Connecting with your daughter during the teenage years

Parenting a teenage daughter is often a tough, but rewarding job. Most parents fear the new challenges their daughter will face during these years; the decision to drink or not drink, the choice over whether or not to have sex; selecting the right friendships and the beginning of romantic relationships. This is also the time that your teen daughter will face new challenges to maintaining her self-esteem. During the teen years, girls also begin solidifying who they are as a person and who they want to be. This is a time when they need a father’s involvement.

The teen years, however, often tend to be a time where dads may want to step back from the parenting role for various reasons. “I’ve never been a teen girl, so I don’t know what to say.” “Her mother has a better sense of the right thing to do.” “It’s awkward for both of us to mention anything about sex, so I rather not talk about this.” There are many reasons dad may fade to the background, but it’s imperative that they do not. Here’s why:

Daughters listen to their parents about the bigger issues in life, more so than their peers. When asked who had an influence on their decision to have sex, 76 percent of teen girls stated their fathers. When it comes to choices about drugs and alcohol, parents that talk to their teen about values and beliefs about substance use, are less likely to have a child use substances Studies have also shown that the more involved a father is, the more likely they will be successful academically

So, how can you as a father be involved in your daughter’s life? Here are some tips.

1. Make a daily effort to have a conversation. If they don’t want to talk, try another time. Consistently work to make an effort to talk to your teen daughter. Fathers can often find car rides as a great time to start conversations. Make sure that the focus is on them. Try to listen more than talk. Really hear what she has to say. You will end up learning more about your teen this way.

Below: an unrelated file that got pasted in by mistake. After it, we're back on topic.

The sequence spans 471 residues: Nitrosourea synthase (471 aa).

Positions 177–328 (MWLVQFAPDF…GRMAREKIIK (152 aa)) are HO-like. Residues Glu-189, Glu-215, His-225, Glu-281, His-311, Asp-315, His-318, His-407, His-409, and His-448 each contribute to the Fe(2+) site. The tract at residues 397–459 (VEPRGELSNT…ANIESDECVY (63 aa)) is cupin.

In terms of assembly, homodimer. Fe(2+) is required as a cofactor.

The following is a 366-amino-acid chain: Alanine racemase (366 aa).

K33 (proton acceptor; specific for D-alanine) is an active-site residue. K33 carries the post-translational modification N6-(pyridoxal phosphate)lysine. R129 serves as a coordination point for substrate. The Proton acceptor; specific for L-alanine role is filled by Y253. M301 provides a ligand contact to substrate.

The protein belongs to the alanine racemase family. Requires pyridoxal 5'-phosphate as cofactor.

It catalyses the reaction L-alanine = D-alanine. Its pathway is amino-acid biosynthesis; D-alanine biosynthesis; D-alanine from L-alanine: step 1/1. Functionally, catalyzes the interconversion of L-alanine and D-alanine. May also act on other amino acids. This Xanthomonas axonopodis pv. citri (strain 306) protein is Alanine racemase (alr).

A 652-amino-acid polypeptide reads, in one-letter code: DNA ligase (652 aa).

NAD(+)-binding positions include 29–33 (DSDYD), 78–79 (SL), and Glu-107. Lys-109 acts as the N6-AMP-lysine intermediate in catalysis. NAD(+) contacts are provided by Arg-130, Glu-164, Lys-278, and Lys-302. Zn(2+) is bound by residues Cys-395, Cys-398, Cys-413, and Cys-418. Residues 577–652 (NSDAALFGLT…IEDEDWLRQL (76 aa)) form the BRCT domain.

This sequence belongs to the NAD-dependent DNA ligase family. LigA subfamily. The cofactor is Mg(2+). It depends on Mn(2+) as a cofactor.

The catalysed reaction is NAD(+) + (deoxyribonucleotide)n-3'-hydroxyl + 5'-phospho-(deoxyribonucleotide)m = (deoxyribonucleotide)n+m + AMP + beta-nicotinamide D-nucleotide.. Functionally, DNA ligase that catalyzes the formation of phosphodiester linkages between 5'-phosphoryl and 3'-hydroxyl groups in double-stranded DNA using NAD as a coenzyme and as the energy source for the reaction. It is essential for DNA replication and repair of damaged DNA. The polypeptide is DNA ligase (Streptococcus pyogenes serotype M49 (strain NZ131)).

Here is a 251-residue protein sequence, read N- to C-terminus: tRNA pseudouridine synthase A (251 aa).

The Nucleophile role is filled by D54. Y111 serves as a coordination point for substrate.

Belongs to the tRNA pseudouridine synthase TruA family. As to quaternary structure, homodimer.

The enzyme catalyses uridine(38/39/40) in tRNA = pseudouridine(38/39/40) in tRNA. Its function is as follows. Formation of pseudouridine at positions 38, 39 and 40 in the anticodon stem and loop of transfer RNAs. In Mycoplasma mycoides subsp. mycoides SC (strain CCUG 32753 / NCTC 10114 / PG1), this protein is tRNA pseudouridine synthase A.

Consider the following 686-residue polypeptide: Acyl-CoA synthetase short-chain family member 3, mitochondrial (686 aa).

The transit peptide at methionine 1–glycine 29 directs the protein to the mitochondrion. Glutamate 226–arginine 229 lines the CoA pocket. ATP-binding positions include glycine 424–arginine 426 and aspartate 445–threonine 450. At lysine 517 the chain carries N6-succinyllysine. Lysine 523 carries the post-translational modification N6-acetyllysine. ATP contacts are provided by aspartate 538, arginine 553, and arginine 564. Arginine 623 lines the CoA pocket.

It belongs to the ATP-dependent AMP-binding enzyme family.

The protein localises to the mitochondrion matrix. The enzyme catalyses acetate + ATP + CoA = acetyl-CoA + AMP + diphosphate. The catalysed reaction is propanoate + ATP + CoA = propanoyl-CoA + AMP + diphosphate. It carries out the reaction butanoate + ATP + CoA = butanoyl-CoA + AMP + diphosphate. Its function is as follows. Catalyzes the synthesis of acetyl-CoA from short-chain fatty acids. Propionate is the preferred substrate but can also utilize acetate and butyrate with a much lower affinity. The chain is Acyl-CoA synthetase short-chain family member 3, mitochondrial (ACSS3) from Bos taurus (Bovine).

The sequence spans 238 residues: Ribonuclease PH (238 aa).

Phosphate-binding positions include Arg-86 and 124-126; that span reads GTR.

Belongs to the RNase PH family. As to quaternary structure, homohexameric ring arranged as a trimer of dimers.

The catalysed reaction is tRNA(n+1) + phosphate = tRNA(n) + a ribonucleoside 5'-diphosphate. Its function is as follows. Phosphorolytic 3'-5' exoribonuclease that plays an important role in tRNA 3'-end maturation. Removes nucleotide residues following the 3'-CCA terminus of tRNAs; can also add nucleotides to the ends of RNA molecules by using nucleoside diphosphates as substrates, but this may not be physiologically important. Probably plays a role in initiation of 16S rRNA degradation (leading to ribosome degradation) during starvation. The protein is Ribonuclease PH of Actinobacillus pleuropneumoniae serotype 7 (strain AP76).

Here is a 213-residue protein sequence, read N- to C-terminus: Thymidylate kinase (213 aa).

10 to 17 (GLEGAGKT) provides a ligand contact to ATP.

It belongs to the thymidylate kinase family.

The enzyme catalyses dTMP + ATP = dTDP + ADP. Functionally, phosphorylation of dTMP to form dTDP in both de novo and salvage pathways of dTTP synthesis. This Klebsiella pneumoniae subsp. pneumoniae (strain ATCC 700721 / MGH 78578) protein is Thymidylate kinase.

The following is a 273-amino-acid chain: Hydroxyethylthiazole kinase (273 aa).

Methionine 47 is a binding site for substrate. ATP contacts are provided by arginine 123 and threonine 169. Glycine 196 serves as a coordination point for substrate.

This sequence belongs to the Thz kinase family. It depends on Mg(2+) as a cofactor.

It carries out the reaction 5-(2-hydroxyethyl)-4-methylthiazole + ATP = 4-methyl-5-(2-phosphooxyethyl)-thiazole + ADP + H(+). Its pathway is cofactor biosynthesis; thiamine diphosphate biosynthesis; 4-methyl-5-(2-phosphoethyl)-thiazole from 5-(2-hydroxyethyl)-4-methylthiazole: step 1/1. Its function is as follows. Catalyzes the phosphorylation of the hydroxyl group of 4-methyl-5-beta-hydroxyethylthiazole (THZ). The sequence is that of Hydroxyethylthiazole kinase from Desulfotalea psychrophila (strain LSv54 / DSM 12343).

2. Be her cheerleader. The teen years is often when girls can begin to have dips in their self-esteem and confidence. Try to help her fight back, but helping her see the positives and values she holds. Help her find her passions in life and encourage theses. When she has something to share, put down the phone, pause the TV, do whatever is needed to make sure she knows her voice matters.

3. Talk about values and beliefs. But first, hear what hers are. What does she think about sex and relationships? This is often a difficult topic for parents, but an important conversation to have. Using examples from the media or movies, can be a great way to start the conversation.

Be a good role model. Actions speak louder than words. Make sure you are being the person you want your teen daughter to become. What do your actions say about the value of being a girl or woman in today’s culture? Are you living a life that is balanced? Do you take time for the important things in life?

[1] Mark Clemens, Parade, February 2, 1997; E.M. Hetherington and B. Martin, “Family Interaction,” Psychopathological Disorders of Childhood (New York; John Wile & Sons, 1979): 247-302.

[1] 2012 Partnership Attitude Tracking Study, sponsored by MetLife Foundation

[1] Flouri, E., Buchanan, A., & Bream, V. (2002). Adolescents’ perceptions of their fathers’ involvement: Significance to school attitudes. Psychology in the Schools, 39(5), 575-582.